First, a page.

new-york

Enrico David, Light Days, 2012, polystyrene, polyurethane foam, copper, tissue paper, watercolor, bone, 67 x 80 3/4 x 15 3/4". Michael Werner Gallery.

Enrico David

Michael Werner Gallery/New Museum

#image 6#

The body is supposed to decay. It’s supposed to ooze, deliquesce, attract carnivorous insects, and unto dust return. A sculpture in Enrico David’s exhibition at Michael Werner imagines what happens when it doesn’t. Bog-Piper, 2012, takes the form of a massive nerve ending—a dendrite the size of a room—that has petrified rather than putrefied, hardened into a brittle, blackened fossil. A synecdoche for the human form, the nerve’s tendrils, made from copper wire covered with painted tissue paper, bunch together to form a stem, which rises off the ground and terminates in a papier-mâché bulb. Here, one can barely make out the contours of a face, its mouth agape in a ghastly howl.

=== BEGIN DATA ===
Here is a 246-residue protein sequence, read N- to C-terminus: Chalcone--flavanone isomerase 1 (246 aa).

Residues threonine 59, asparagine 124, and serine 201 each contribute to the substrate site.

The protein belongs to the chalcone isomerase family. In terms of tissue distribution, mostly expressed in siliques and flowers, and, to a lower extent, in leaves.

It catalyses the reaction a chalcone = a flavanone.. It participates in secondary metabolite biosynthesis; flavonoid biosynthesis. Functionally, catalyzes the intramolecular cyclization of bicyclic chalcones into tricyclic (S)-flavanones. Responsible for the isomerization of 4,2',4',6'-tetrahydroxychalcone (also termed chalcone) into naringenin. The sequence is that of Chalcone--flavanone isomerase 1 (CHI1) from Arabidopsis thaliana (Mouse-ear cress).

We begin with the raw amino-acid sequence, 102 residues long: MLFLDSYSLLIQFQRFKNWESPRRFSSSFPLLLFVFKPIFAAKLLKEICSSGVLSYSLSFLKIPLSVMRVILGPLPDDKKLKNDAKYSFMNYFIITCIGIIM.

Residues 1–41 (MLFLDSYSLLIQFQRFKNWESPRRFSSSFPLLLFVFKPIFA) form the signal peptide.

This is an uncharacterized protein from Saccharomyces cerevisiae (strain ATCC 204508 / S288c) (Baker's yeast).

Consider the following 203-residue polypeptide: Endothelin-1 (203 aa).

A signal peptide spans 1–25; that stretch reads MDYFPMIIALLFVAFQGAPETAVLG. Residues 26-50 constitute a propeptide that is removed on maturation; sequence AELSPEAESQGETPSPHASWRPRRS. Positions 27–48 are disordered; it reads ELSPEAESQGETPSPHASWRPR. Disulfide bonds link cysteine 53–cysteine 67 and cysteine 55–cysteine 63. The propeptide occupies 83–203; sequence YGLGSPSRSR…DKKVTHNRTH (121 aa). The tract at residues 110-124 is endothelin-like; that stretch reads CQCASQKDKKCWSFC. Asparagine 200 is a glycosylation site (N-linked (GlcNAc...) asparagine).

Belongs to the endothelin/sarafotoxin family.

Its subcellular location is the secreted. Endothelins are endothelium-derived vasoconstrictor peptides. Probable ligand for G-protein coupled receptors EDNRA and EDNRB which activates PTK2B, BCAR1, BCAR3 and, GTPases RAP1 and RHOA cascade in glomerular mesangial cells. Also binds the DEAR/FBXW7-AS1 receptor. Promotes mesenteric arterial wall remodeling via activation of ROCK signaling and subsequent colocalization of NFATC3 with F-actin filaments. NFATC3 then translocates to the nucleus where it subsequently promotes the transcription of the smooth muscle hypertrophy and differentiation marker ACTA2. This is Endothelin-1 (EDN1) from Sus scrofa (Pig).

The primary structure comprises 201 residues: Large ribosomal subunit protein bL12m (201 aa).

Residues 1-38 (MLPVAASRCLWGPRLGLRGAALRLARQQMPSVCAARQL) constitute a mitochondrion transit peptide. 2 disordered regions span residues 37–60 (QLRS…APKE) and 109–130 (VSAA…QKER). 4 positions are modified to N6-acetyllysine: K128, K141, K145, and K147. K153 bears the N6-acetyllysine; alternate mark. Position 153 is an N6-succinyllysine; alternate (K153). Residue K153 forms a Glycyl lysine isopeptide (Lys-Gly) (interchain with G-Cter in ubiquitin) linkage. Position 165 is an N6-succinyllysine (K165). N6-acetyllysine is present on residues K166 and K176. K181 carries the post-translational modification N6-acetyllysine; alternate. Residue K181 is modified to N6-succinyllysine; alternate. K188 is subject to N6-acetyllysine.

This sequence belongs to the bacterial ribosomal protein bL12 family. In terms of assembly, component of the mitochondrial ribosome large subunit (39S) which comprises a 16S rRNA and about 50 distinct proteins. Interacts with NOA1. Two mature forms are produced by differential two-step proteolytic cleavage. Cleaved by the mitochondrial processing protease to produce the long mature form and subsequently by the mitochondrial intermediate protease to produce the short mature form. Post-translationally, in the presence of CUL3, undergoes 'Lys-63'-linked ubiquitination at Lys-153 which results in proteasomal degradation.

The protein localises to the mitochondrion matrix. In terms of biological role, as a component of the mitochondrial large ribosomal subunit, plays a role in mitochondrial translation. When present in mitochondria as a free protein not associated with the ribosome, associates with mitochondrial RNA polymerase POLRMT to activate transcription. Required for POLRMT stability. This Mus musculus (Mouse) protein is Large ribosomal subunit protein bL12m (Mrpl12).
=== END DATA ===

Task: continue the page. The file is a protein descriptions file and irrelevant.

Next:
Throughout his two coinciding exhibitions in New York this spring—at the New Museum and at Michael Werner—David presented sculptures, drawings, and paintings that refract the body through

Sign-in to keep reading

Artforum print subscribers have full access to this article. If you are a subscriber, sign in below.

Not registered for artforum.com? Register here.

SUBSCRIBE NOW for only $50 a year—65% off the newsstand price—and get the print magazine plus full online access to this issue and our archive.*

Order the PRINT EDITION of the Summer 2012 issue for $17 or the ONLINE EDITION for $5.99.

* This rate applies to U.S. domestic subscriptions.